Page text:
AIG: Uncle Sam's Rescue Child
By Adil Yousuf
For the longest time American International Group (AIG) was branded as America's most unforgettable corporate villain. The company was on the brink of collapse in 2008 following the Lehman Brothers fiasco that triggered the financial crisis. Due to its position of insuring billions in shaky mortgages, AIG needed a massive taxpayer-funded bailout to survive. And, even with Uncle Sam's help, many investors questioned AIG's ability to survive.
But four and a half years later, the poster child of the crisis and bailout has resurged and is now the most loved stock by hedge funds, replacing technology giant: Apple Inc. (AAPL). Back then, who would have thought AIG could survive and prosper, becoming a top favorite stock again?
AIG owes its survival to government intervention1. Without the bailout it's hard to imagine where AIG would be today. While the bailout itself was very unpopular, it did save the company and eventually turned a profit of over $22 billion for the US government 2. After selling off the last set of warrants, the government has finally eliminated its stake in the company.
Over the last few years, AIG reduced exposure to businesses with inadequate pricing and increasing loss trends, resulting in a divestiture of assets worth more than $65 billion. Most recently, the company entered an agreement to sell a 90% stake in ILFC (AIG's aircraft leasing arm) along with a runoff unit - American Fuji Fire and Marine Insurance Co., thereby further consolidating its core operations.
The company unloaded the risky acquisitions that bloated and ruined its balance sheets, and is now focusing on its core businesses that are smoothly powering ahead. AIG's primary subsidiaries - Chartis (property & casualty insurance) and SunAmerica (life insurance) are both producing considerable profits and will play a crucial role in driving growth for the insurance behemoth in the upcoming quarters.
Based on Market IQ's proprietary Fundamental metrics, AIG is expected to Outperform its peer group. Market IQ places AIG in the top right quadrant of the Quality-Value chart (see below), indicating high Quality and Investment Value.
The company's Qualitative strength can be seen in multiple areas, such as its sustainable growth rate and Financial Strength.
- AIG has a sustainable growth rate of 26.75%, which is significantly higher than the industry average.
- Equity to Debt ratio of 0.23 compares favorably to the industry average of 0.17, indicating AIG's strong financial standing in its peer group. A strong Equity to Debt ratio outweighs the fact that the company has relatively weak interest coverage 3.
Among insurance companies, AIG offers average Valuation. AIG is currently trading at a Price-to-Earnings (P/E) multiple of 0.56 and a Price-to-Forecasted EPS (P/F) multiple of 11.44. Both these multiples are relatively in line with the average peer multiple of 0.66 and 11.64 respectively.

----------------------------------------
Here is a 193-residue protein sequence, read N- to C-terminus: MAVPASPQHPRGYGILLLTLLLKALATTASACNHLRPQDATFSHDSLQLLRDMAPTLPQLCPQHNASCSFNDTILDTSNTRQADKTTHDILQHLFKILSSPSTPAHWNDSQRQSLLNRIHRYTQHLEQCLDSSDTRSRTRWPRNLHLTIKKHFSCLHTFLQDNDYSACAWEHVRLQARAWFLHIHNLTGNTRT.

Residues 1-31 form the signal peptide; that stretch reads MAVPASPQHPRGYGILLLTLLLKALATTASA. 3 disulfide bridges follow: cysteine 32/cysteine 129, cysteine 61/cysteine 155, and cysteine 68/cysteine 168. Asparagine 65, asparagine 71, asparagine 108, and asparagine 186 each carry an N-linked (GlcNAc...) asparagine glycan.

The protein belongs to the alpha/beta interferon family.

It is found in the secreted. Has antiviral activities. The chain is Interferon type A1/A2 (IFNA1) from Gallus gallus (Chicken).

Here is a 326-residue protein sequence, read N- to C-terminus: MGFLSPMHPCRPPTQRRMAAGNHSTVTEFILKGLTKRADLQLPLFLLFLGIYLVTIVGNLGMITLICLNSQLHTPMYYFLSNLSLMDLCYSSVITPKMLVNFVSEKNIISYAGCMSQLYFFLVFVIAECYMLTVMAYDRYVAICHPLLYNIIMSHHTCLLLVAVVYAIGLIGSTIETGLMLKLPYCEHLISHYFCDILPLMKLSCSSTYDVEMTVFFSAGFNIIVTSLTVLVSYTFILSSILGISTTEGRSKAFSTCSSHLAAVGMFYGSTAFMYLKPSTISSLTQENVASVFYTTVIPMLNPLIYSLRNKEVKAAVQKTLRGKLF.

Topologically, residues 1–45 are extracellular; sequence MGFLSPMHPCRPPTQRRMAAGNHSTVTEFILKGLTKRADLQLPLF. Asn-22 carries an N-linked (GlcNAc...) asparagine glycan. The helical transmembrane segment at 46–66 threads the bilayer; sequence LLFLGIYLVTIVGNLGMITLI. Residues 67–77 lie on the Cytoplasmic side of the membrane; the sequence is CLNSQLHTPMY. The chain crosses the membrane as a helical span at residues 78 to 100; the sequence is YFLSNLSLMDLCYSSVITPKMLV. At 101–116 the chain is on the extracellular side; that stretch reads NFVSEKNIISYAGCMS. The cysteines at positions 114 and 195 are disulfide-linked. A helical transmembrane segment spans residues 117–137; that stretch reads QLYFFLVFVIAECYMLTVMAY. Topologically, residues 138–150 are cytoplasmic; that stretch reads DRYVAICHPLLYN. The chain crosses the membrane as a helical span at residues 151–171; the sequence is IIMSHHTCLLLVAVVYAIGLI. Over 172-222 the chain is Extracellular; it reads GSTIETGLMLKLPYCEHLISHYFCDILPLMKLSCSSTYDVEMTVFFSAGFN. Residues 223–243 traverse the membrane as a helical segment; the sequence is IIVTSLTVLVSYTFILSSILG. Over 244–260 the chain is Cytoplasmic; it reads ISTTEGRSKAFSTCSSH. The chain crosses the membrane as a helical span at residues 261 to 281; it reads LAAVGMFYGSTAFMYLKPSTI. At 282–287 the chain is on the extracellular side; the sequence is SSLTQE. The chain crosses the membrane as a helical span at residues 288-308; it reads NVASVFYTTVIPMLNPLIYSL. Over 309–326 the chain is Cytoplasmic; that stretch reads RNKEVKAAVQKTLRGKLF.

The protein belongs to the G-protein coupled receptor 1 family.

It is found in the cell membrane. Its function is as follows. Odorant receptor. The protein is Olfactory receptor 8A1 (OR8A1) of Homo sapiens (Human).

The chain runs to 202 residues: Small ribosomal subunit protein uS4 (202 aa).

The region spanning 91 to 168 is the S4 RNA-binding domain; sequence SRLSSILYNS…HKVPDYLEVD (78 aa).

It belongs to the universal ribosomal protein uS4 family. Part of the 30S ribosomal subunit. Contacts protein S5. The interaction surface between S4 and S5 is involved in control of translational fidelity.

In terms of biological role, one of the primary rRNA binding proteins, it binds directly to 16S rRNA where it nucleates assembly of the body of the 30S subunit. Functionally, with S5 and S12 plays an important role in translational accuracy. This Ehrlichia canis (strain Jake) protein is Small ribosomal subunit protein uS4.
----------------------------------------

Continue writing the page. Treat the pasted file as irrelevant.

Solid earnings from the insurance provider have helped the stock gain a lot of momentum recently. AIG passed $40 for the first time last week since February 2011 and shares are up over 12% this year. For Q4 2012, AIG posted a profit of 20 cents a share much to everyone's surprise. Consensus expectations called in for a loss of 8 cents due to expected damage from Hurricane Sandy. The fact that AIG reported a profit despite a $1.3 billion loss tied to Sandy-related catastrophe claims, speaks for AIG's operational strength. Other positive highlights from the report included operating growth in the life insurance business, higher investment income and strong underwriting margins.
AIG has behaved well under the supervision of CEO, Robert Benmosche, and is really just sticking to playing defence - No more toxic bets 4. With its strong Fundamentals and decent Valuation, AIG promises to be a strong company that is likely to return investors with good capital gains in the years to come. Additionally, if AIG can notch up a few more quarters of healthy earnings, even a long awaited dividend could be on its way 5.
1AIG received $182.5 billion in bailout money from U.S. taxpayers at the height of the financial crisis.
3AIG has an Interest Coverage ratio of 2.63 which is less than the industry average of 8.23.
4 The insurer has restricted itself from making toxic bets like the Credit Default Swaps it issued in 2007 - 2008.
5AIG hasn't paid a dividend since the third quarter of 2008, but consistent solid performance over the upcoming quarters might prompt the insurer to pay a dividend much to the delight of yield hungry investors.
This commentary is for informational purposes only and does not constitute investment advice. The opinions offered herein are not recommendations to buy, sell or hold securities. Market IQ expressly disclaims all liability in respect to actions taken based on any or all of the information on this writing.